Why do I tell you all of this? The danger of this is that I often avoid a book far too long because I assume it’s something it isn’t. Bel Canto is one fine example of this. I’ve never read Ann Patchett before. I went into this thinking it would be…well I don’t want to label anything or make a label sound bad, when that isn’t my intention. But I basically thought this would be a family drama with some difficult every day issues to deal with and at the end of the day it would be a HEA.
This wasn’t at all like that. I really enjoyed this novel. Part of that love was that it was so opposite of what I was expecting.
If you’re looking for detailed descriptions on what occurs in this novel…well….go read the blurb or some of the reviews…hahahahahaha…
I will say I felt the ending was a bit abrupt…buuuuttttt….if it had ended any other way it would have just been because the book was exactly like the reason I avoided it for years in the first place…hahahaha…really, I’m not sure how the novel could have ended differently and stayed true to the story…
I certainly understand why some people love Patchett and others don’t care for her…I’m not so sure that everyone has a literary heart that is strong enough to take an ending such as this…so many of us use novels to escape the reality of the world…we want only HEA endings…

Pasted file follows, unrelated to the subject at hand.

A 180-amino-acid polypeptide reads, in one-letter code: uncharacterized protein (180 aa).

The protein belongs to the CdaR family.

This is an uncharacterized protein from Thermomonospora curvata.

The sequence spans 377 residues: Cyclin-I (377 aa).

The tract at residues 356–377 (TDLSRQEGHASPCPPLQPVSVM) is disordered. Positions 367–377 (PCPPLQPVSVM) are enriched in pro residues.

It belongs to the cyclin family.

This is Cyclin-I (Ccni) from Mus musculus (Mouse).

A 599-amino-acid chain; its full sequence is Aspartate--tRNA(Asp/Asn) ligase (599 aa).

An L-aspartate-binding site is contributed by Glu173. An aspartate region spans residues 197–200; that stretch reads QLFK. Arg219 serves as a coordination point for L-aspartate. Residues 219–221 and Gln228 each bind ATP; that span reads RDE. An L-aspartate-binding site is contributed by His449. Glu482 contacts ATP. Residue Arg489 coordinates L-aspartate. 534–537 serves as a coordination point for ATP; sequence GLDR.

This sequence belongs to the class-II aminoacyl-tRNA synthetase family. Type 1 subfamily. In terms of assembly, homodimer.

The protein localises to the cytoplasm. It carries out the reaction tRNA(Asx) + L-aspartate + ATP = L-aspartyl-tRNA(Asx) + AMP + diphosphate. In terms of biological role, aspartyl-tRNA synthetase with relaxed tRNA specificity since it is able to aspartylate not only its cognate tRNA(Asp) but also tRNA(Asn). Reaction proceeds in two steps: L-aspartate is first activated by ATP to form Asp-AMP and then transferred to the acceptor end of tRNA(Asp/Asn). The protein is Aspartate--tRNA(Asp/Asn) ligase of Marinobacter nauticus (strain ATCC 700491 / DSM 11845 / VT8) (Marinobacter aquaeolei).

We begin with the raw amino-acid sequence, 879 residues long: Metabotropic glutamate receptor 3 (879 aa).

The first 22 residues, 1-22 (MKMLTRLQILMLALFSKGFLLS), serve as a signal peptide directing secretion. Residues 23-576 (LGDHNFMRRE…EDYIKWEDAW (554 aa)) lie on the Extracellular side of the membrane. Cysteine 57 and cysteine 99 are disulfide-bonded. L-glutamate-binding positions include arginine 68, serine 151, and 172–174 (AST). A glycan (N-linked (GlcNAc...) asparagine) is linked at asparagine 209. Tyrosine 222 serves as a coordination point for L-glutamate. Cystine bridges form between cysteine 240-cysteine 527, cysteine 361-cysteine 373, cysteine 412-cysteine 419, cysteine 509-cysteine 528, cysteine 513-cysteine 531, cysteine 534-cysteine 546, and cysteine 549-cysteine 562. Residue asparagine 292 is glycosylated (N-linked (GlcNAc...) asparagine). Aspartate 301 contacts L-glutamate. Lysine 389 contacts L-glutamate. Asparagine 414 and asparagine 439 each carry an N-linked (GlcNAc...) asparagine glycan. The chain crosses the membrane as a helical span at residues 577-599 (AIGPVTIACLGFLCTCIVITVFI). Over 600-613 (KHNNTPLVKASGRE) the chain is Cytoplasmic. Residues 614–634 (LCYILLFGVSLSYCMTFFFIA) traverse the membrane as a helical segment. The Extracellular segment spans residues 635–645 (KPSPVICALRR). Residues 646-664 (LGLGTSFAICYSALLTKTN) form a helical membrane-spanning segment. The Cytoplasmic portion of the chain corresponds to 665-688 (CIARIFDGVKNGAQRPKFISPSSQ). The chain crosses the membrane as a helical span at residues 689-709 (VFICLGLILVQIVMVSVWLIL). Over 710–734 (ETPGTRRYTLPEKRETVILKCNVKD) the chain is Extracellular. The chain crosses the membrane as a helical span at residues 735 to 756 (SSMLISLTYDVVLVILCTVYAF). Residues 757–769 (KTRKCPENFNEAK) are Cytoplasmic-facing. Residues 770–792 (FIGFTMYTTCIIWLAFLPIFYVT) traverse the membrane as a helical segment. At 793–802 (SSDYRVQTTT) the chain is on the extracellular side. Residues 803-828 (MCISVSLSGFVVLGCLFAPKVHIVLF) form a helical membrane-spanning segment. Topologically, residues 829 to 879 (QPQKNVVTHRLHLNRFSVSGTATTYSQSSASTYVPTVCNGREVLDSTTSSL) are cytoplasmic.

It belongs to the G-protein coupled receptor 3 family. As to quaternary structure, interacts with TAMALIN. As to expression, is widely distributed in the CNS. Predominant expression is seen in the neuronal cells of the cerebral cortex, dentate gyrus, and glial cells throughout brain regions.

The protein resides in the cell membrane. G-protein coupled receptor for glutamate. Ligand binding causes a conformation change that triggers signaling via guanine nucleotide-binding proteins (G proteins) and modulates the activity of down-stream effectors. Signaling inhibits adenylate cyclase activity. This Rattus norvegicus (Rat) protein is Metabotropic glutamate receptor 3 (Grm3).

Some might see this novel as a HEA, many others will not…
I really adore Amish fiction. Beverly Lewis is a pro at delivering believable plot lines, excellent writing, and characters so real that I start mimicking their facial expressions when reading dialogue.
Mandy is a capable girl who left her Amish community because she was emotionally hurt. I was so glad Mandy ended up with a reason to return to her home – even if it wasn’t her first choice to do so. Though she had some family struggles and some uncertainty with the community and faith she grew up with, Mandy’s sister helped her see the truth about herself and her true home.
I love all things B&B-related, so I was in my element with Amish baking on the inn’s farm table, sheets drying on the line, and guests who came for respite and left refreshed. Getting to know the guests is always fun, and the carriage rides aren’t bad either.
I read The Proving after a slew of September mediocrity, and I was very relieved to be able to effortlessly enjoy the inn, the sisterhood, and the faith of Mandy and her family.